It’s a truth universally acknowledged that the typical youth group meeting (or church service, for that matter) dedicates more time to announcements than to prayer. What do you think might happen if you tried to change that?
Groans? Whining? Revolt…as in voting with their feet?
Try This! ❯
Gather your students into small school-based prayer clusters and give them five minutes to pray together for their friends who need Jesus.
Regularly folding prayer into your group programming can feel risky. But it’s a risk worth taking if you’re serious about increasingly becoming a Gospel Advancing Ministry!
You may be surprised by how willing your teenagers are to pray. Or not…in which case, they just don’t understand how powerful prayer is quite yet. Which is exactly why they need to see it done and practice it themselves! Remember Step 1 of our four essentials steps for teaching teenagers to pray? Giving them opportunities to see authentic prayer modeled well!
Just Do It
Weekly, creatively programmed times of intercessory prayer will help your students grow in their own personal prayer lives, AND it will increasingly shift your youth group focus off “what’s in for me?” and toward Kingdom impact and reaching teenagers who need Jesus.The typical youth group meeting dedicates more time to announcements than to prayer. Let’s change that! Click To Tweet
We’ve collected some of the best practices and creative prayer ideas from youth pastors all across the country. You can check them out on the Gospel Advancing website. But here are five specific, practical approaches you can try that we’ve seen gain a lot of traction among Gospel Advancing Youth Ministries.
- Incorporate a time of intercessory prayer into your worship time. During the singing, have a group of leaders available to pray individually with students who want prayer. We have seen this simple adjustment to the weekly program become such a huge draw for teenagers that they begin inviting their unreached friends, just so they can get prayer for a particular struggle or challenge in their personal lives.
- Pray in small groups by school. Gather your students into small school-based prayer clusters and give them five minutes to pray together each week for their friends who need Jesus. This weekly rhythm will help keep reaching out to their friends with the gospel on their radar. If possible, spread your student leaders around among these groups to help lead the way.
- Develop a Cause Circle wall. This can be as simple as putting up a whiteboard/chalkboard with THE Cause Circle drawn on it, where students can write the first names of their friends who need Jesus. Or you can get more sophisticated and draw a Cause Circle on a wall with some chalk paint and have students put their friends’ names on sticky notes on the wall. Incorporating a time of prayer into your weekly program around THE Cause Circle wall is a great way to encourage students to pray regularly for their friends. You could also get 100 free Life in 6 Words gospel-sharing books to put by your Cause Circle wall and have them available for students to take to school. These visually-engaging little books are great tools for helping your students initiate gospel conversations with their friends.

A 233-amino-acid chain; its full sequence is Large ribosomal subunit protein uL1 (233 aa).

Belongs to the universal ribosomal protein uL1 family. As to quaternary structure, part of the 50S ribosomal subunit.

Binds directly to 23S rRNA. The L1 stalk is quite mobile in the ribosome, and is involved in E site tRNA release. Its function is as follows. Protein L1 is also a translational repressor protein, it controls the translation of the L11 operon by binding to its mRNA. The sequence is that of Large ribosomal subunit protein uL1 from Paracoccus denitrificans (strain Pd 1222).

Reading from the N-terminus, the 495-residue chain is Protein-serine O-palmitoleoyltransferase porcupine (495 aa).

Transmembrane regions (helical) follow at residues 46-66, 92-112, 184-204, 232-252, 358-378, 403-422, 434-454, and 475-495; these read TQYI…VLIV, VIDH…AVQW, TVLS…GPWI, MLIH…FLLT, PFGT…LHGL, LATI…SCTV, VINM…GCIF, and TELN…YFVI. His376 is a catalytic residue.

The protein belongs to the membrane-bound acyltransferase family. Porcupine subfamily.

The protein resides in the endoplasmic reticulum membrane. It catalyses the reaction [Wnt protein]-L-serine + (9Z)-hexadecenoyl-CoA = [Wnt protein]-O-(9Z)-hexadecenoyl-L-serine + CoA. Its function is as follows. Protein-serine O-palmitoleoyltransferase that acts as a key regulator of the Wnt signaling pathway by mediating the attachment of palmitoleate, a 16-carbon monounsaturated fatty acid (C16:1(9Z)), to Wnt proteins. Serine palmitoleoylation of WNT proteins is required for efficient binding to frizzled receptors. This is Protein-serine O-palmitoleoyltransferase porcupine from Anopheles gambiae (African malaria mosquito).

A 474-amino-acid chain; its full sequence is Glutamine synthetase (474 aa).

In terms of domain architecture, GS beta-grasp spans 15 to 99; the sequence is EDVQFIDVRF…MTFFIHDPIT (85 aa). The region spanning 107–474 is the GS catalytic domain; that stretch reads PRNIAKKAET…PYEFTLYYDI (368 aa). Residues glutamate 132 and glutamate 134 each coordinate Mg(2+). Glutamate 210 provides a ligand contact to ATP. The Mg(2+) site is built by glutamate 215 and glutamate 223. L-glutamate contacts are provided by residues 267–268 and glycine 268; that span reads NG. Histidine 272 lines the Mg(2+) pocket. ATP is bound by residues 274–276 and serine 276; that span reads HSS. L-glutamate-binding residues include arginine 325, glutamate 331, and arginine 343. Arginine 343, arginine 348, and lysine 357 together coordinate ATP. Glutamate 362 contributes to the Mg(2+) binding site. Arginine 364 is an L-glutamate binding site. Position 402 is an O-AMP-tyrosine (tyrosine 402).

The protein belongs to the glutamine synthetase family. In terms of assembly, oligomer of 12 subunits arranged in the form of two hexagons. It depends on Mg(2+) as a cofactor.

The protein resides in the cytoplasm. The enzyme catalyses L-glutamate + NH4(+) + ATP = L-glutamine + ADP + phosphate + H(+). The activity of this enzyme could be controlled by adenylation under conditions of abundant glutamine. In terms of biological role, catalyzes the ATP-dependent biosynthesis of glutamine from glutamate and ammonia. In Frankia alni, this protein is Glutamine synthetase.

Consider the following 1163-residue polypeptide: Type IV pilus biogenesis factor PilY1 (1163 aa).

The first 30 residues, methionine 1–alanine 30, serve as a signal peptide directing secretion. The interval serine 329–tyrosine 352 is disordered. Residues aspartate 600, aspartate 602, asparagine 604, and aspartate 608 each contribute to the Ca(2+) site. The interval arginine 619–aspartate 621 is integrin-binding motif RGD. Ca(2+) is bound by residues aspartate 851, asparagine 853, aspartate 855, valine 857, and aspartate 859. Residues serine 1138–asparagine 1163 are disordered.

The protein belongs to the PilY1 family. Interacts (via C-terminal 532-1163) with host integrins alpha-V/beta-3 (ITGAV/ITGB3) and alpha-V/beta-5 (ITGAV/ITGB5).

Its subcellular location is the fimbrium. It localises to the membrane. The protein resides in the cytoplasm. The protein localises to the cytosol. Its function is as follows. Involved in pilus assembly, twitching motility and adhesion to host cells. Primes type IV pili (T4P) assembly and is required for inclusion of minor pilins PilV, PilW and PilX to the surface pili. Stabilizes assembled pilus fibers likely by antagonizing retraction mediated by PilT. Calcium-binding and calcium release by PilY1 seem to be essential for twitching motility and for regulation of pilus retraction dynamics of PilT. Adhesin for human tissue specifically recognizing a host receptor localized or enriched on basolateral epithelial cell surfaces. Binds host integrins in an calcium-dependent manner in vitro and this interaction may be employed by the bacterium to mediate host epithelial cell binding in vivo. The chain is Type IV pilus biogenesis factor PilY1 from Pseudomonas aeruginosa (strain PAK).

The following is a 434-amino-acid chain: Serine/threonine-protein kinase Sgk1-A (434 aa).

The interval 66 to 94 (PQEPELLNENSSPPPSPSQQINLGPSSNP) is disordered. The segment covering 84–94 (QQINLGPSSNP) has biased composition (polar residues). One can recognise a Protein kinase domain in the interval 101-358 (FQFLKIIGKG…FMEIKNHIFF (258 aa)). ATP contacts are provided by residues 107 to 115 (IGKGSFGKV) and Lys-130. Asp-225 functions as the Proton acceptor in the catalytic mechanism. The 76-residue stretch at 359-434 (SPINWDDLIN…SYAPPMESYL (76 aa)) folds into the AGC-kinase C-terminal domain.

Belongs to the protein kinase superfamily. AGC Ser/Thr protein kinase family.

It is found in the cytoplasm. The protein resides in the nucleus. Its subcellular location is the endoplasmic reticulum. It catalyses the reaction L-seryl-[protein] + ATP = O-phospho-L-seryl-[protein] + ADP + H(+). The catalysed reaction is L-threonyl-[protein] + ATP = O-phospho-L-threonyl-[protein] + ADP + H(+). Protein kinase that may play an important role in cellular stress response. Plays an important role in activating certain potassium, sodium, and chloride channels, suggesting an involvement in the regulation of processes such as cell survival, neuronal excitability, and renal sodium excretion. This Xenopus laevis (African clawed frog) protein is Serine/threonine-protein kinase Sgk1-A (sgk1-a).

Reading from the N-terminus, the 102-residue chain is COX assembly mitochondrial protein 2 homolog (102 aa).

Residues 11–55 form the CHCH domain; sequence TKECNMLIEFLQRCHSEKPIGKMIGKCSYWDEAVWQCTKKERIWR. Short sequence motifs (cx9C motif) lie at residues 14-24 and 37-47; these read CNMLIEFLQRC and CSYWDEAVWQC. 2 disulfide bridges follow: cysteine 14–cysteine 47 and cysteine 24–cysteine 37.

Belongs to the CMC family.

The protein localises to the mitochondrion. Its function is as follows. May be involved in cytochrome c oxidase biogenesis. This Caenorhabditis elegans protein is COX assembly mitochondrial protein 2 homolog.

- Close your weekly meeting by praying for revival. The key is to get the whole group involved. If you are able to encourage your student leaders to pray first on behalf of their schools and friends, they will set the example for the rest of the students at youth group and you will be on your way to shifting the culture. Switch up the mechanics on a regular basis to keep it fresh by using prayer partners, school clusters, large group popcorn prayers, prayer circles, and so on.
- Gather your leaders for prayer before and after your weekly meeting. Admittedly, this one takes some guts and extra commitment! Place an expectation on your leadership team to arrive at youth group 30 minutes before the program starts so that you can pray for students by name and pray that the gospel would advance both in and through them. Then after youth group is over, take 10 minutes to debrief the night, address roadblocks and pray that your students would engage their friends in gospel conversations in the coming week.
Although prayer is a huge missing element in youth ministry programming today (and in the church at large), in the early church it was part of the regular meetings. Acts 2:42 reminds us: “They devoted themselves to the apostles’ teaching and to fellowship, to the breaking of bread and to prayer.” When believers spend time praying for others our Heavenly Father hears and acts! And when our teenagers get a taste of the power of God working in them and through them, it will reinforce how essential it is that they stay connected to God through prayer.